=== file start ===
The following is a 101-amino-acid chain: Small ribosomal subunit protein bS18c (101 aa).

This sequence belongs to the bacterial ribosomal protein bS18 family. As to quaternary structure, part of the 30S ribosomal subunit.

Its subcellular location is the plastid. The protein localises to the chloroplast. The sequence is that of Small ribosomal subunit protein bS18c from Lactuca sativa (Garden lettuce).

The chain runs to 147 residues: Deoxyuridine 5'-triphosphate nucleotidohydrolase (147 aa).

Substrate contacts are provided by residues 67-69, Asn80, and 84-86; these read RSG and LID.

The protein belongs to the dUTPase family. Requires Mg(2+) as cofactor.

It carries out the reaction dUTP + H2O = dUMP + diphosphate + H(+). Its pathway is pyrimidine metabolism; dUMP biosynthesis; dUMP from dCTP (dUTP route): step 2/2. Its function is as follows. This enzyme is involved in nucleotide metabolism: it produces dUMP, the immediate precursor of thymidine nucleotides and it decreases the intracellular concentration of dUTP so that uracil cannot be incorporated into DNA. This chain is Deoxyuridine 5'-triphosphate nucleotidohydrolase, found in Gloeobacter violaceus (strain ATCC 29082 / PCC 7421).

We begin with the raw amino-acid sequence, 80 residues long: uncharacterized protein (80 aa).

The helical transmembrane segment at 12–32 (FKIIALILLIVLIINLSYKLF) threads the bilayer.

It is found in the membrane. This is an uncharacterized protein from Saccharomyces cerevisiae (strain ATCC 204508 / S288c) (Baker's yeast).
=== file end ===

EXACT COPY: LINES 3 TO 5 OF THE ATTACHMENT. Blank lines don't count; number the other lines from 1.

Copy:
Its subcellular location is the plastid. The protein localises to the chloroplast. The sequence is that of Small ribosomal subunit protein bS18c from Lactuca sativa (Garden lettuce).

The chain runs to 147 residues: Deoxyuridine 5'-triphosphate nucleotidohydrolase (147 aa).

Substrate contacts are provided by residues 67-69, Asn80, and 84-86; these read RSG and LID.